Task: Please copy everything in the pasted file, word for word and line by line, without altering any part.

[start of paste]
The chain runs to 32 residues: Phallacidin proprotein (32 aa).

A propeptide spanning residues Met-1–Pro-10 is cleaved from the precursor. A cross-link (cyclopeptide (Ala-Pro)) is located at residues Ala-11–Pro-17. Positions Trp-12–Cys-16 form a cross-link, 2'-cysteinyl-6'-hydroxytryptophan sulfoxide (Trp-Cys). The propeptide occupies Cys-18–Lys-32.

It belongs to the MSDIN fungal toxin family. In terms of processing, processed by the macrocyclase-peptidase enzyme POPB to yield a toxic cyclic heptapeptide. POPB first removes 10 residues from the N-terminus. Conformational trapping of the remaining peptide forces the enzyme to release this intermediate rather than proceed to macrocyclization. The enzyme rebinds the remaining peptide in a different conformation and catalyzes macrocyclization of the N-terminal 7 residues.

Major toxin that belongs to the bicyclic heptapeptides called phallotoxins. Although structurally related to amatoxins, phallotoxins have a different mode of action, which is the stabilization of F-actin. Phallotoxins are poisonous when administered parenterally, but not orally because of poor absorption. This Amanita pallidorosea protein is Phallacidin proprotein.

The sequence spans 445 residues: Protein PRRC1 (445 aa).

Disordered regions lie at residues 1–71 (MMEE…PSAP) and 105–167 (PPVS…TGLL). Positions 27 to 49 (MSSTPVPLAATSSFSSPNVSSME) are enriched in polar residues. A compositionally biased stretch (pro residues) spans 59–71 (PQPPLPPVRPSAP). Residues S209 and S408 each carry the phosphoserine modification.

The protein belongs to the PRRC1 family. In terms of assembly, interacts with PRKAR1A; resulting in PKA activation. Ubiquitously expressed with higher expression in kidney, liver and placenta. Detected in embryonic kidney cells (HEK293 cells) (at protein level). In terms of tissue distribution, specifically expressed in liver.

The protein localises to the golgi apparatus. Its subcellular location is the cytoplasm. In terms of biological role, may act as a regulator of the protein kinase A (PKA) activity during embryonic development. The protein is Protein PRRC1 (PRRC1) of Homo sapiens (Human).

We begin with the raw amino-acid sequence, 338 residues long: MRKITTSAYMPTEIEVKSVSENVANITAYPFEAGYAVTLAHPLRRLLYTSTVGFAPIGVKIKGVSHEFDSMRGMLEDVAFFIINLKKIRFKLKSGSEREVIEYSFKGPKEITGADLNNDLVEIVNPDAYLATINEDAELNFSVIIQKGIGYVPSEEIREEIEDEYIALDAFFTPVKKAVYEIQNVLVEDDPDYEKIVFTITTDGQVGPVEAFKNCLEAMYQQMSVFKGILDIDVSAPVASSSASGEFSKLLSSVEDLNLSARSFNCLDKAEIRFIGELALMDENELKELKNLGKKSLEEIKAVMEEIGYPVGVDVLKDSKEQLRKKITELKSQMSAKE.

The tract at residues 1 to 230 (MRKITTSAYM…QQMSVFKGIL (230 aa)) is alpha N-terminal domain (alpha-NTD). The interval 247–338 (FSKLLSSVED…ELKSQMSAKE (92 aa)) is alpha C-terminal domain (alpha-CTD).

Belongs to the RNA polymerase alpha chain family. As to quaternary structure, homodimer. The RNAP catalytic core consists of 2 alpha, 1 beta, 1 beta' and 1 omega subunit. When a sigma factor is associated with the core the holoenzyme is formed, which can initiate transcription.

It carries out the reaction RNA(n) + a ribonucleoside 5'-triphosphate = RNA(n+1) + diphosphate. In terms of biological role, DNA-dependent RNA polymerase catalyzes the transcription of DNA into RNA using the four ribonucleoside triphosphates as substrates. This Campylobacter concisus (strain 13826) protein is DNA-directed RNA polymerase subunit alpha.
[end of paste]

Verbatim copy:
The chain runs to 32 residues: Phallacidin proprotein (32 aa).

A propeptide spanning residues Met-1–Pro-10 is cleaved from the precursor. A cross-link (cyclopeptide (Ala-Pro)) is located at residues Ala-11–Pro-17. Positions Trp-12–Cys-16 form a cross-link, 2'-cysteinyl-6'-hydroxytryptophan sulfoxide (Trp-Cys). The propeptide occupies Cys-18–Lys-32.

It belongs to the MSDIN fungal toxin family. In terms of processing, processed by the macrocyclase-peptidase enzyme POPB to yield a toxic cyclic heptapeptide. POPB first removes 10 residues from the N-terminus. Conformational trapping of the remaining peptide forces the enzyme to release this intermediate rather than proceed to macrocyclization. The enzyme rebinds the remaining peptide in a different conformation and catalyzes macrocyclization of the N-terminal 7 residues.

Major toxin that belongs to the bicyclic heptapeptides called phallotoxins. Although structurally related to amatoxins, phallotoxins have a different mode of action, which is the stabilization of F-actin. Phallotoxins are poisonous when administered parenterally, but not orally because of poor absorption. This Amanita pallidorosea protein is Phallacidin proprotein.

The sequence spans 445 residues: Protein PRRC1 (445 aa).

Disordered regions lie at residues 1–71 (MMEE…PSAP) and 105–167 (PPVS…TGLL). Positions 27 to 49 (MSSTPVPLAATSSFSSPNVSSME) are enriched in polar residues. A compositionally biased stretch (pro residues) spans 59–71 (PQPPLPPVRPSAP). Residues S209 and S408 each carry the phosphoserine modification.

The protein belongs to the PRRC1 family. In terms of assembly, interacts with PRKAR1A; resulting in PKA activation. Ubiquitously expressed with higher expression in kidney, liver and placenta. Detected in embryonic kidney cells (HEK293 cells) (at protein level). In terms of tissue distribution, specifically expressed in liver.

The protein localises to the golgi apparatus. Its subcellular location is the cytoplasm. In terms of biological role, may act as a regulator of the protein kinase A (PKA) activity during embryonic development. The protein is Protein PRRC1 (PRRC1) of Homo sapiens (Human).

We begin with the raw amino-acid sequence, 338 residues long: MRKITTSAYMPTEIEVKSVSENVANITAYPFEAGYAVTLAHPLRRLLYTSTVGFAPIGVKIKGVSHEFDSMRGMLEDVAFFIINLKKIRFKLKSGSEREVIEYSFKGPKEITGADLNNDLVEIVNPDAYLATINEDAELNFSVIIQKGIGYVPSEEIREEIEDEYIALDAFFTPVKKAVYEIQNVLVEDDPDYEKIVFTITTDGQVGPVEAFKNCLEAMYQQMSVFKGILDIDVSAPVASSSASGEFSKLLSSVEDLNLSARSFNCLDKAEIRFIGELALMDENELKELKNLGKKSLEEIKAVMEEIGYPVGVDVLKDSKEQLRKKITELKSQMSAKE.

The tract at residues 1 to 230 (MRKITTSAYM…QQMSVFKGIL (230 aa)) is alpha N-terminal domain (alpha-NTD). The interval 247–338 (FSKLLSSVED…ELKSQMSAKE (92 aa)) is alpha C-terminal domain (alpha-CTD).

Belongs to the RNA polymerase alpha chain family. As to quaternary structure, homodimer. The RNAP catalytic core consists of 2 alpha, 1 beta, 1 beta' and 1 omega subunit. When a sigma factor is associated with the core the holoenzyme is formed, which can initiate transcription.

It carries out the reaction RNA(n) + a ribonucleoside 5'-triphosphate = RNA(n+1) + diphosphate. In terms of biological role, DNA-dependent RNA polymerase catalyzes the transcription of DNA into RNA using the four ribonucleoside triphosphates as substrates. This Campylobacter concisus (strain 13826) protein is DNA-directed RNA polymerase subunit alpha.